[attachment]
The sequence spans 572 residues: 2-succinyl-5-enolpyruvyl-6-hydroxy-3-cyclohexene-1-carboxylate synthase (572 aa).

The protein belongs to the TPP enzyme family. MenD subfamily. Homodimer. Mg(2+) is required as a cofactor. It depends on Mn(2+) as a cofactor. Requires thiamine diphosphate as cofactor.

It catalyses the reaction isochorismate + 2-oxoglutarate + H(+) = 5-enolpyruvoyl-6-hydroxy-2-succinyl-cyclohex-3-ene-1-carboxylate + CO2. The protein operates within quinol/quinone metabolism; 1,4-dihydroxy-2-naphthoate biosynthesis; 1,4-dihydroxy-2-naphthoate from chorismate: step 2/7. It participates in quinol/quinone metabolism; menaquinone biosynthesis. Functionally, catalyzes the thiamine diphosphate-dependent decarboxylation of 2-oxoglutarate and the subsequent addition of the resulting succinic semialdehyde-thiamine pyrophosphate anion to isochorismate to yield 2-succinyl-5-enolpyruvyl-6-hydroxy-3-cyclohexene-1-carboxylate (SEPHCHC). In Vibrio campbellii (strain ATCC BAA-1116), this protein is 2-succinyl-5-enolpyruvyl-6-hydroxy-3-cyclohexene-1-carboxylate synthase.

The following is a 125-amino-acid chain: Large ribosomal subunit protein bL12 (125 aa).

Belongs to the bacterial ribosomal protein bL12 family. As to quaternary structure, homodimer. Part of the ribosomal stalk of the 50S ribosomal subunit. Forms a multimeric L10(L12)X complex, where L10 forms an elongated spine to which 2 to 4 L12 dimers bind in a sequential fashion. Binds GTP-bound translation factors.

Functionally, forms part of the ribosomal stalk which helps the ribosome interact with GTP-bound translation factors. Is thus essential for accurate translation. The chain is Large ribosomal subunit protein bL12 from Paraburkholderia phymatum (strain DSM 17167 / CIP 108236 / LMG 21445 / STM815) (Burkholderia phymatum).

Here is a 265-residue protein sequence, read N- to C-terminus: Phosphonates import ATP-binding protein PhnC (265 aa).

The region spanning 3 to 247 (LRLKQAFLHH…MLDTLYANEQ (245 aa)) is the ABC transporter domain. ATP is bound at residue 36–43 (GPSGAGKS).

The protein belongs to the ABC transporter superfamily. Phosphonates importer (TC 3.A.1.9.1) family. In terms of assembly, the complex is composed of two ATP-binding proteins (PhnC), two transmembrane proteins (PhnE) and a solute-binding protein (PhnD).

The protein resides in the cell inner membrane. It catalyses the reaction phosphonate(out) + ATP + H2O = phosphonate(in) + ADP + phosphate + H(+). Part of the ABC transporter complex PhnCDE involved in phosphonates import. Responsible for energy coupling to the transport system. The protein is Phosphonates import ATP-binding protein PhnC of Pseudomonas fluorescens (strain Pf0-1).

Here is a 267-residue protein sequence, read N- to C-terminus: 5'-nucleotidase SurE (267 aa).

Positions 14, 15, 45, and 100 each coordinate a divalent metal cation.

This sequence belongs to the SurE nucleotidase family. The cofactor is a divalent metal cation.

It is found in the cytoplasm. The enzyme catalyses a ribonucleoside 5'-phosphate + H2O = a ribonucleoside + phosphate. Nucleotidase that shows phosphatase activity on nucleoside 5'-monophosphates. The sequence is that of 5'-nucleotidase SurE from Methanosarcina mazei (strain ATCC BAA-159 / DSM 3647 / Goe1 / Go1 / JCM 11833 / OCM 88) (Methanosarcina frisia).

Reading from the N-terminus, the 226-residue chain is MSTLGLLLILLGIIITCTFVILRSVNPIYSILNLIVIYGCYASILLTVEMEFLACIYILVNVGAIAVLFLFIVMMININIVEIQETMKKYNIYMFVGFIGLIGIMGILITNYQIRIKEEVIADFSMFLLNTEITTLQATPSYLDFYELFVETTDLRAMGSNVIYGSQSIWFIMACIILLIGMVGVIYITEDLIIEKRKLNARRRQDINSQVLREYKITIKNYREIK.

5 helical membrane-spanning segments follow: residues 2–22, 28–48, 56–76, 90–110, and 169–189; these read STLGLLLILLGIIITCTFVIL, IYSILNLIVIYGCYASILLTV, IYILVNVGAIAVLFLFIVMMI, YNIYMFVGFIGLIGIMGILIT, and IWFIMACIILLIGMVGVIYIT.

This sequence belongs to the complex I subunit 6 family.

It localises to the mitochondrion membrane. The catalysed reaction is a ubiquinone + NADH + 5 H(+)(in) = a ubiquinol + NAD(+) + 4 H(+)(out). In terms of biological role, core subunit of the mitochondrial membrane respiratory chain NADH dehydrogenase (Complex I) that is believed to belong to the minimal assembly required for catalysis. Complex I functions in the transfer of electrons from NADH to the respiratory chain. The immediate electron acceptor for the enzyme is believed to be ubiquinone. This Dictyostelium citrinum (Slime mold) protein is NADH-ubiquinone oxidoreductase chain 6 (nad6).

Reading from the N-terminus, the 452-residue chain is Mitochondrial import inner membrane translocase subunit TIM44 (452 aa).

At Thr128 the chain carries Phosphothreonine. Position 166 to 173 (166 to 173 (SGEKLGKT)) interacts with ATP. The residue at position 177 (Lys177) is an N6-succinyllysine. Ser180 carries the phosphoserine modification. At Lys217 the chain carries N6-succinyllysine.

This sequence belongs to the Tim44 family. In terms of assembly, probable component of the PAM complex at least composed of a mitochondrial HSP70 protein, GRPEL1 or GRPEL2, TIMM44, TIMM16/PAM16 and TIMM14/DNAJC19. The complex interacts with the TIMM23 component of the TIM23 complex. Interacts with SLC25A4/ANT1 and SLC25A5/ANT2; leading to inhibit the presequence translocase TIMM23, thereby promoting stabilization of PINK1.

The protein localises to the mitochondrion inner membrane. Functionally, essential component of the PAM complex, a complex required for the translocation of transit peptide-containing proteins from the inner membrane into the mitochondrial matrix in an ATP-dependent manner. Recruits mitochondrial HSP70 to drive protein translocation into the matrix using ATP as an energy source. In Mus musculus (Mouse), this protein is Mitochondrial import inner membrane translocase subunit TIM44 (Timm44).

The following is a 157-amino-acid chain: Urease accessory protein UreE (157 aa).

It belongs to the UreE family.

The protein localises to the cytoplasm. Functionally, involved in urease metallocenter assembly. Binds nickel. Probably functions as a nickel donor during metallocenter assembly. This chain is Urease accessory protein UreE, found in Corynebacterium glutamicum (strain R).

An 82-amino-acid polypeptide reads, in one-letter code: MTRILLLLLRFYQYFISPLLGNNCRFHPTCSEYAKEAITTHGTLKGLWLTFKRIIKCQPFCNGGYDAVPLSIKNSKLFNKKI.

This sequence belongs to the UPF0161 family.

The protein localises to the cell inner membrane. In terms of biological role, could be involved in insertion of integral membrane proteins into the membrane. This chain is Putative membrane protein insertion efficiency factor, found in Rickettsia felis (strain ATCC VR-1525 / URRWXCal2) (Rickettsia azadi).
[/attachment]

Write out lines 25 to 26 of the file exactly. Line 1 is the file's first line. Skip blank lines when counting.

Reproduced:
The protein localises to the cytoplasm. Functionally, involved in urease metallocenter assembly. Binds nickel. Probably functions as a nickel donor during metallocenter assembly. This chain is Urease accessory protein UreE, found in Corynebacterium glutamicum (strain R).

An 82-amino-acid polypeptide reads, in one-letter code: MTRILLLLLRFYQYFISPLLGNNCRFHPTCSEYAKEAITTHGTLKGLWLTFKRIIKCQPFCNGGYDAVPLSIKNSKLFNKKI.